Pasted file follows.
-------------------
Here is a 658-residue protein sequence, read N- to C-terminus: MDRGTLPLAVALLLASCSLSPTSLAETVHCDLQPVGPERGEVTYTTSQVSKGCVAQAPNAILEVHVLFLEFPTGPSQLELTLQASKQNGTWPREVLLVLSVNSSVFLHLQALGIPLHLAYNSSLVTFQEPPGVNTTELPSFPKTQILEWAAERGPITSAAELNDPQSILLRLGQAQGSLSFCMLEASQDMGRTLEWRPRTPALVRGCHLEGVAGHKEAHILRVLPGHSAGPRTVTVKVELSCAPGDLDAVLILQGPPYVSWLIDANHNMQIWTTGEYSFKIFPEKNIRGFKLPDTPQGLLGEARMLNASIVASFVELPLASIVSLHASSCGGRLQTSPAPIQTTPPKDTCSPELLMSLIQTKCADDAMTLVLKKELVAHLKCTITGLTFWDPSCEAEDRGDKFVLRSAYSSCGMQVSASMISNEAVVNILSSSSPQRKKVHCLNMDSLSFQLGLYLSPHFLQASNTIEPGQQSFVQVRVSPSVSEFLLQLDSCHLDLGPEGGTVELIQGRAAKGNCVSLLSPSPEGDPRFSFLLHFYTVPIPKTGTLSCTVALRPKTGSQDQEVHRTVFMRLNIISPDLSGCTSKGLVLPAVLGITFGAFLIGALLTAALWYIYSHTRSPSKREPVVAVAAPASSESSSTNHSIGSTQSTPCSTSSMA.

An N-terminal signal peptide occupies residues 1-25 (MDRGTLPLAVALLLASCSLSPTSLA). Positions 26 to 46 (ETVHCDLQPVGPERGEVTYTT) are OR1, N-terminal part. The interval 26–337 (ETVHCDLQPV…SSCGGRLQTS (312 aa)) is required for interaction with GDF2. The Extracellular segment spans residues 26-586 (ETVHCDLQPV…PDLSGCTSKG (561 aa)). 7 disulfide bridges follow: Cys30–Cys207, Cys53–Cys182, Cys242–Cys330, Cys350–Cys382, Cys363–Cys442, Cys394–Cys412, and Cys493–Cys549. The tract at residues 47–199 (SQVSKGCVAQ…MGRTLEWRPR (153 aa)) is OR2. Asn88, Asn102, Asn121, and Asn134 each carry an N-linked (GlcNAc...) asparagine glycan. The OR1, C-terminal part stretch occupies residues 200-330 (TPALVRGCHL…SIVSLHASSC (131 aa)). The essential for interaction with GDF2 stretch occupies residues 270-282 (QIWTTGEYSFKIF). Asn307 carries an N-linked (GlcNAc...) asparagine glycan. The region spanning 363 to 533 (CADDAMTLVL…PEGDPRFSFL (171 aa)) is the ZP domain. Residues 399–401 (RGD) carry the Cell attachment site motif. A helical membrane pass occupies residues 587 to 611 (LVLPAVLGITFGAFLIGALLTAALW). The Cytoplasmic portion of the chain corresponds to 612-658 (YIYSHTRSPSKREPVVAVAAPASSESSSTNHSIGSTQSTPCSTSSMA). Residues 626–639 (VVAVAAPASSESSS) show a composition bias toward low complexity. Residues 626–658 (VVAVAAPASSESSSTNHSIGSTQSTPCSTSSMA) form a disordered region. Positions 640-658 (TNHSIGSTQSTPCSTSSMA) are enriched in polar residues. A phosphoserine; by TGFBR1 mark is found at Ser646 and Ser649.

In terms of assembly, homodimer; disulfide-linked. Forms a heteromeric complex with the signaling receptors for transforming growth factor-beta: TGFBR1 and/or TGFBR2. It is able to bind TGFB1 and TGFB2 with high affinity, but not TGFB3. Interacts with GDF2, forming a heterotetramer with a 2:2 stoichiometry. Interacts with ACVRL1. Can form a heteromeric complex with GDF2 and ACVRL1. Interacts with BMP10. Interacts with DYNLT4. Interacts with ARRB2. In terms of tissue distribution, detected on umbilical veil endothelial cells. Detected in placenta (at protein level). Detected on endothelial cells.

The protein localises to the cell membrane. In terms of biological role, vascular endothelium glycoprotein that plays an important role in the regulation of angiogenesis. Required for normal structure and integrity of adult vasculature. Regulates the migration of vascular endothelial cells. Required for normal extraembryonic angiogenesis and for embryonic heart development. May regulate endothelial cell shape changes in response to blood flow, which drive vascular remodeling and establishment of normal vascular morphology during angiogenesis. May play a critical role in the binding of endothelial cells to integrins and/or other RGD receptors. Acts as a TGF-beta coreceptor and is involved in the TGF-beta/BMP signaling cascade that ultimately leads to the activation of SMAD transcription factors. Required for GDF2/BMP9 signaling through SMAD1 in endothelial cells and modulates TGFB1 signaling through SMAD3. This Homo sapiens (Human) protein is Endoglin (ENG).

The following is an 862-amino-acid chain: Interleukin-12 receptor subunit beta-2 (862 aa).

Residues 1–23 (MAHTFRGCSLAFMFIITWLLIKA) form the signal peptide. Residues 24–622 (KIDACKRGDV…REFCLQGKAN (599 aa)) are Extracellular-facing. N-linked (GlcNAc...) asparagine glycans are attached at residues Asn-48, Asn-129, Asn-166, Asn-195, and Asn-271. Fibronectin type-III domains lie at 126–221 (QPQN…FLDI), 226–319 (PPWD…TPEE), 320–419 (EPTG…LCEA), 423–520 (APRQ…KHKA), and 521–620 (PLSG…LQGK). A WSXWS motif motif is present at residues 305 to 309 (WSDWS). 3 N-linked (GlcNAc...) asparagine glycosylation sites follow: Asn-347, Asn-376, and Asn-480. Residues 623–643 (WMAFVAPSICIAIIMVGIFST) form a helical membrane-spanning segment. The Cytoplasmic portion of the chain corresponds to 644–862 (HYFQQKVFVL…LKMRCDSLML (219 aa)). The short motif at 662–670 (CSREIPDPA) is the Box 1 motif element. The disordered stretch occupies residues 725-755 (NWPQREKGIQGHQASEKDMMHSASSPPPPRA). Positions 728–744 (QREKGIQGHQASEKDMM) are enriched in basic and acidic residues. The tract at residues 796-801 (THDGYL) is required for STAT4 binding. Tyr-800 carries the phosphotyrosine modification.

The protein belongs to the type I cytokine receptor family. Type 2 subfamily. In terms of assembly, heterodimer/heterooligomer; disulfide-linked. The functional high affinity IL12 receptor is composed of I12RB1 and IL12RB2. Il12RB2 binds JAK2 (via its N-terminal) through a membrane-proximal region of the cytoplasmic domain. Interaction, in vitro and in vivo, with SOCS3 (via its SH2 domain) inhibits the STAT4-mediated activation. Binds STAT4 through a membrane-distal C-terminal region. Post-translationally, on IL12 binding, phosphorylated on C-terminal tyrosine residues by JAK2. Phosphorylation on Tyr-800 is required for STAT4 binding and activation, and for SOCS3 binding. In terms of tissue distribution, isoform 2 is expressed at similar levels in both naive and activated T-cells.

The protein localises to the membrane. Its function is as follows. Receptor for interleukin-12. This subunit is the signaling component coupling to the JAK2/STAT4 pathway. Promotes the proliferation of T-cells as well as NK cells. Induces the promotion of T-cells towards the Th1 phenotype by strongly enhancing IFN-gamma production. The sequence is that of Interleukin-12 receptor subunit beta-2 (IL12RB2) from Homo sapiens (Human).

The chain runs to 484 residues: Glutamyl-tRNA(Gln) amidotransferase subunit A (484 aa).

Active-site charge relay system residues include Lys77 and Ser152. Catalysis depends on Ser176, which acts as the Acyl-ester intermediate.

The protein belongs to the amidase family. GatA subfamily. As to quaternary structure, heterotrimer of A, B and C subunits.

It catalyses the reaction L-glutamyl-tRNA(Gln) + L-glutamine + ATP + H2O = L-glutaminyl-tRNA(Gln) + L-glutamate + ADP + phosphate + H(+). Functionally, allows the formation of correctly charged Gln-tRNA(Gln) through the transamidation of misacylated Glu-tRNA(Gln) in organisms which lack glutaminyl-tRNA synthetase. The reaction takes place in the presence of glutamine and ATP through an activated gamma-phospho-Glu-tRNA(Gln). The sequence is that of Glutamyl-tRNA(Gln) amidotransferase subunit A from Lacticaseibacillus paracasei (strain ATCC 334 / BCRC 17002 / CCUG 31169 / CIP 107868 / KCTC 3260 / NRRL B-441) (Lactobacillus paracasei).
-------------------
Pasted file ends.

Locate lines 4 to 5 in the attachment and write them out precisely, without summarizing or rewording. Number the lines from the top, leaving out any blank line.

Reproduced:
The protein localises to the cell membrane. In terms of biological role, vascular endothelium glycoprotein that plays an important role in the regulation of angiogenesis. Required for normal structure and integrity of adult vasculature. Regulates the migration of vascular endothelial cells. Required for normal extraembryonic angiogenesis and for embryonic heart development. May regulate endothelial cell shape changes in response to blood flow, which drive vascular remodeling and establishment of normal vascular morphology during angiogenesis. May play a critical role in the binding of endothelial cells to integrins and/or other RGD receptors. Acts as a TGF-beta coreceptor and is involved in the TGF-beta/BMP signaling cascade that ultimately leads to the activation of SMAD transcription factors. Required for GDF2/BMP9 signaling through SMAD1 in endothelial cells and modulates TGFB1 signaling through SMAD3. This Homo sapiens (Human) protein is Endoglin (ENG).

The following is an 862-amino-acid chain: Interleukin-12 receptor subunit beta-2 (862 aa).